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(See related question: http://stackoverflow.com/questions/162917/how-do-i-report-an-error-midway-through-a-chunked-http-repsonse-without-closing)

In my case, the #1 desire is for the browser to display an error message. No matter how uninformative.

Closing the ServletResponse outputStream obviously doesn't work. Neither does throwing an exception, even if I don't close first (tested on Tomcat 6.0.16). I think that what I want is either a RST packet, FIN in the middle of a chunk, or badly formed chunk headers.

After that I can worry about how various browsers respond.

Edited for clarification: This is for a file download, perhaps several gigabytes of binary data. I can't make certain that all of the data can be successfully read or decrypted before I have to start sending some of it.

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3 Answers 3

I think you're going about it the wrong way. It seems like it would be simpler to not actually start sending the data until you're sure if will be a success or a failure. That way you can send an error message at the start if needed, instead of sending partial data that's not valid.

If you really must, you might be able to wrangle something up with JavaScript. When you get to the error, output something like this before closing the connection:

<script type="text/javascript"> alert("Processing failed!"); </script>

You might want to expand on the script, but you get the general idea. This is assuming that what's being sent back to the browser is a HTML page, you didn't specify that in the question.

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up vote 0 down vote accepted

My own answer, after research.

Part one: There seems to be no way to convince the application servers that I tested to put an error onto the wire past the "committed" phase. The following Servlet code results in legal HTTP Chunked Transfer headers on the socket. Interestingly, in the case of WebSphere an error message is appended to the end of the stream before the end mark.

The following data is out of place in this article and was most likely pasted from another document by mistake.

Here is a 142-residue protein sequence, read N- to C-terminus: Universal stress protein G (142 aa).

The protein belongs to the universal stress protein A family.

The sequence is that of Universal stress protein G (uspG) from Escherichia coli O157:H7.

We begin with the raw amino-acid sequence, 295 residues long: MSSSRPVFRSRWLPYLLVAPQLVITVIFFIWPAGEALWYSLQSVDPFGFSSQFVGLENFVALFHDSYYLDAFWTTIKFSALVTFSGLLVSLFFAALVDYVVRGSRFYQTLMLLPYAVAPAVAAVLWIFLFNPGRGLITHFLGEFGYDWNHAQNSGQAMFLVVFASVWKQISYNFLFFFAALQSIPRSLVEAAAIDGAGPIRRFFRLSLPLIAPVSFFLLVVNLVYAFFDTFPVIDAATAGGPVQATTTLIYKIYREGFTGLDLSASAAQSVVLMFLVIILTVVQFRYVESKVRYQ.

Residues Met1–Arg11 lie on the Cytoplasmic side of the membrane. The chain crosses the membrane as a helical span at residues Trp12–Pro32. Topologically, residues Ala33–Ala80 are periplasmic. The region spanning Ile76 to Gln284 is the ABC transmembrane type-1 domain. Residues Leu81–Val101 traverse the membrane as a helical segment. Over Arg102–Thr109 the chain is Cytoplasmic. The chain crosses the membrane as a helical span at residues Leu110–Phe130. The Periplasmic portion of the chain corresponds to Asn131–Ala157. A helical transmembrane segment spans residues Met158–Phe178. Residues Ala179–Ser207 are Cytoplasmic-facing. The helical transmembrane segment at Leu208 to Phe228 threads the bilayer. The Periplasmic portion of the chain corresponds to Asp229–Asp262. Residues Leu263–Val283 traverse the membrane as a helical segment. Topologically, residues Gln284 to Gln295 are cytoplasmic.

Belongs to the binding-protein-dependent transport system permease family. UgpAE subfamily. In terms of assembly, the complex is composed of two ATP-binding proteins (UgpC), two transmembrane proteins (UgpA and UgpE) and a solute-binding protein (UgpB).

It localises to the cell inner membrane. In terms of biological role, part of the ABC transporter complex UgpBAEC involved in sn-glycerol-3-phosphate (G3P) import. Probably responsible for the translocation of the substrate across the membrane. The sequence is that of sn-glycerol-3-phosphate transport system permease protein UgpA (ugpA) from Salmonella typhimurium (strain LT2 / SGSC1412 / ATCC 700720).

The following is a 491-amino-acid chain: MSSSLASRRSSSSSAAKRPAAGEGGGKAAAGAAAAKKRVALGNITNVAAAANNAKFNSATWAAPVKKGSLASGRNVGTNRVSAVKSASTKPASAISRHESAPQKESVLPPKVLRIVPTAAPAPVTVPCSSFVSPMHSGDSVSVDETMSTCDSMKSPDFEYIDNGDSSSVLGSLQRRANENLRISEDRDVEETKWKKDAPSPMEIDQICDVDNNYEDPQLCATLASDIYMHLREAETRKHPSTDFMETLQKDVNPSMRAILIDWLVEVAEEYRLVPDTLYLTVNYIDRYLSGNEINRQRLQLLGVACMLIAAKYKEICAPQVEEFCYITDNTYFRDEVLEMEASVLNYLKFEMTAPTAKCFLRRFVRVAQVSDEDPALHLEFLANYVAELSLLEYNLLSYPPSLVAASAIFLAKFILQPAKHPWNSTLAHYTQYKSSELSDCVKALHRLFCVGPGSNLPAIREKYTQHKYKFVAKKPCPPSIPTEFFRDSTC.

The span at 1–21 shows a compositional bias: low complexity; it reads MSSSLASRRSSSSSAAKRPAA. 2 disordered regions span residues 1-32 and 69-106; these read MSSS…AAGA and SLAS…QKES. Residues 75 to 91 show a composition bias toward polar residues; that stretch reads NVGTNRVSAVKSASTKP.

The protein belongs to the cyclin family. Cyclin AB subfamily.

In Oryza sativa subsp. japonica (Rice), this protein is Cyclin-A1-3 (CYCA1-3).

public class Servlet extends HttpServlet {
    public static final int ARRAY_SIZE = 65536;
    private static final int SEND_COUNT = 100000;

    protected void doGet(HttpServletRequest request, HttpServletResponse response) throws ServletException, java.io.IOException {

        String testData = "This is a fairly long piece of test text, running on and on and on, over and over.";

        final ServletOutputStream outputStream = response.getOutputStream();
        for (int i = 0; i < SEND_COUNT; ++i) {
            outputStream.println(testData);
        }
        throw new ServletException("Break it now");
    }
}

Part two: Even if the application server was willing to either write bogus data to the wire or close the socket without a closing zero length chunk, common clients do not report an error. IE7, FF3 and cURL do not report errors in chunk encoding. This makes HTTP downloads inherently unreliable, and is contrary to the spirit if not the letter of the HTTP 1.1 RFC.

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The servlet API doesn't allow it. Once the response is committed the response code has been sent. The best you can do is close the connection and log the error.

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Citation? Where does the Servlet API definition say what the container should do when my Servlet throws SomeGenericError after the commit point? I understand that it cannot change the HTTP response code that is already on the wire, but why should it write a zero length chunk before closing. –  Darron Oct 17 '08 at 17:23
    
Sorry, I didn't mean the spec disallows the behaviour you want, simply that there isn't any way to achieve it with the methods available in the current version of the API. –  johnstok Oct 17 '08 at 19:27

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